Marvel Comics Alters Art for King Conan #2 After Pocahontas Criticism

Marvel Comics has changed the digital comic book file for King Conan #2, originally published in January. The original final page originally looked as below:

Marvel Comics Alters Art for King Conan #2 After Pocahontas Criticism

It has now been redrawn to look like this. The text is unchanged.

Marvel Comics Alters Art for King Conan #2 After Pocahontas Criticism

 

Why? Well, it all came down to the comic book that follows this one, which has yet to be digitally altered but that Marvel has promised will be. In the Marvel comic book title King Conan #3 released in February, writer Jason Aaron, artist Mahmud Asrar, colourist Matthew Wilson, and letterer Travis Lanham told a Conan story set in a further age than has previously been explored, as the aged Conan finds a woman marooned on an island of the undead – the same island he himself is now marooned on – who calls herself Princess Matoaka.

King Conan

This is seen as being a direct reference and parallel to that of Native American historical figure, Pocahontas. The real-life Pocahontas' name was Amonute, and she went by Matoaka privately.  After this was pointed out in one of Chris Arrant's final articles for Games Radar as a preview for the comic in question, it caused considerable concern on social media, especially given the use of the character by Marvel's owner, Disney.

King Conan

The real-life Pocahontas is believed to be 12 or 13 years old during the period the Disney movie covers, yet she was depicted as 18 to 19 in the film. In real life, she was married to John Rolfe, not John Smith, and historians state this was a forced marriage, after she was kidnapped. She was also forced to travel to Europe as an ambassador and/or attraction and died of pneumonia on the voyage back to her homeland. All of this was removed from the film, which was created without consulting Native American communities or historians. And the King Conan #3 portrayal of the character as Princess Matoaka emphasises the sexualisation of a character, whose real-life story is one of rape and abuse.

King Conan

Native American stage musical writer and staff writer on TV shows Miracle Workers, Final Space, Mao Mao and My Little Pony, Kelly Lynne D'Angelo of the Haudenosaunee Tuscarora posted to Twitter saying;

Disgusted isn't even close to a word for it. how?? how is this okay?? she was a REAL LITTLE GIRL – to do this her, to us, over and over again… i am just at a loss. disgusting. does she not deserve rest? reclamation? honor? you colonizers make me vom. Marvel – i HIGHLY RECOMMEND you pull this from your canon. you create something amazing like echo, then pull this crap out? for SHAME. stan lee would be rolling in his grave… this is active violence against us and our community. the sexualization of a real young girl that was r*ped and killed young affects our murdered & missing indigenous women TODAY. you are backwards, sick, and should donate every penny you earned creating this to #MMIW

I am truly AGHAST. How did you not have a sensitivity reader for this?? And you used her REAL NAME? You made this even WORSE? The writers, creatives, @Marvel – everyone involved – you should be donating everything made on this to #MMIW: I am truly just at a loss… the DISRESPECT

HEY @jasonaaron – you are a shittttt writer! :) i originally wrote a much worse insult, but i decided to keep the peace, because nothing that i say to you will be ANYTHING near the mauling you're going to receive in the spirit world once you enter it, bud!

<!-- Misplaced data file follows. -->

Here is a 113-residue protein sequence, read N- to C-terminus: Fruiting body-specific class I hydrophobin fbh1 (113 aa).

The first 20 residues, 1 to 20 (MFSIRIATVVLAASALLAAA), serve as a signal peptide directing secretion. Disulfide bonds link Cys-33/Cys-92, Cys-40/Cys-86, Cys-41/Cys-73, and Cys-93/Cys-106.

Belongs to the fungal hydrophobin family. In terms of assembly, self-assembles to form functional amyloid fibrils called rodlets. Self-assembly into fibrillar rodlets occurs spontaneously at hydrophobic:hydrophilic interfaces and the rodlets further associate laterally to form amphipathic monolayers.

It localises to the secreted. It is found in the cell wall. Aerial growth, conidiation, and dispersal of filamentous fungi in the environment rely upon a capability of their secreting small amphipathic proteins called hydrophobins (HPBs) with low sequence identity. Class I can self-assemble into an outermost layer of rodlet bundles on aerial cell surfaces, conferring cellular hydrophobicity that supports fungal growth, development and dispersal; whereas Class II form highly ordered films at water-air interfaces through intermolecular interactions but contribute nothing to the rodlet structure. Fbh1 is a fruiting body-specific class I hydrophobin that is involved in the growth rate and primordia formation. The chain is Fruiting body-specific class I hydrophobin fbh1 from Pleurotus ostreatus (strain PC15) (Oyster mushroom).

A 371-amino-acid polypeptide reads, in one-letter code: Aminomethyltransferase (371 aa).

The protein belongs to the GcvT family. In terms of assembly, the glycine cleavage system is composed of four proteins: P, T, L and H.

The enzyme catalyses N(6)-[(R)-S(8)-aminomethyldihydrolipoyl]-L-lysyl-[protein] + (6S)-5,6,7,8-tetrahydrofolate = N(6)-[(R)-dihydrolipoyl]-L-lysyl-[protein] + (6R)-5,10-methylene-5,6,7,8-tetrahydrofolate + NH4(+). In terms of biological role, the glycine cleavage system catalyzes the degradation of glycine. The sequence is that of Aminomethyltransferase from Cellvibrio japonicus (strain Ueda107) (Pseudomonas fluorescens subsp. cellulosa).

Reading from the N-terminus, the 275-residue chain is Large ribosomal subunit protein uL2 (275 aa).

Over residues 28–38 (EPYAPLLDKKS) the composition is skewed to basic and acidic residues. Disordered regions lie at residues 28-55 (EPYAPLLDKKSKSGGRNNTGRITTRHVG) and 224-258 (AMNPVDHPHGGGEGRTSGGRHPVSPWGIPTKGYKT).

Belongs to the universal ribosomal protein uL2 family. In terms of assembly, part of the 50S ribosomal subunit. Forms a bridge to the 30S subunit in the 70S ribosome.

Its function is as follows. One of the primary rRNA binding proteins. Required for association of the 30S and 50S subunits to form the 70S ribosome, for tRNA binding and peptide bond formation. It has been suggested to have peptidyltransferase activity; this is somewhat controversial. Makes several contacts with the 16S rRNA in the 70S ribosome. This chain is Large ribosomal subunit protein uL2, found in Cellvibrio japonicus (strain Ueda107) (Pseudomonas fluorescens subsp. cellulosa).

In response to those pointing out that Marvel published a Marvel's Voices issue devoted to indigenous comic book characters and creators, she followed up, saying;

"three steps forward, a hundred steps back @Marvel. literally a hundred. what you just did to Pocahontas is… obscene. you lead us in one direction, then push us down in the mud and kick dirt on our face, and laugh at our pain. it's absolute mental TORTURE, you know that? you do understand: this exchange, this offer and take away, is what we go through EVERYDAY, EVERYWHERE? Ugh, my heart…"

Indigenous cartoonist from Little Pine First Nations in Canada, and editor of The Woman in the Woods and Other Cautionary Fables from Iron Circus Alina Pete… has also revived criticism of Jason Aaron and R. M. Guéra's comic book Scalped, published by DC/Vertigo. They posted;

For those who are unfamiliar, he's a white guy from Alabama who got a lot of critical acclaim for the series Scalped. (The title of which, already, should be ringing alarm bells for most of you.) In this series, the protagonist ran away from his terrible life of poverty and hopelessness on the reservation, but now is back to be a noir detective and solve crimes. F-cking whatever, fine. In the right hands it could even be a really interesting, nuanced story – something that examines themes of desperation, being disconnected from the community you left, etc. I understand Aaron even tried to do some of this in his noir tale. BUT. But. Fundamentally, this story is poverty-porn. It's not an examination of the systemic problems that Native people face – it's a chance for the author to go, "wow, look at how f-cked up the reservations are, isn't that dark and gritty?" THIS is why we need Native voices writing Native characters. We're not show pieces to make your world even more noir. We're not here for you to make money off our murders and suicides, even fictional ones. So, f-ck this guy and his fascination with Indigenous people. And f-ck Vertigo and Marvel for publishing this sh-t. In particular, f-ck Jason Aaron for making money and a career off of our suffering. And f-ck anyone else who does the same.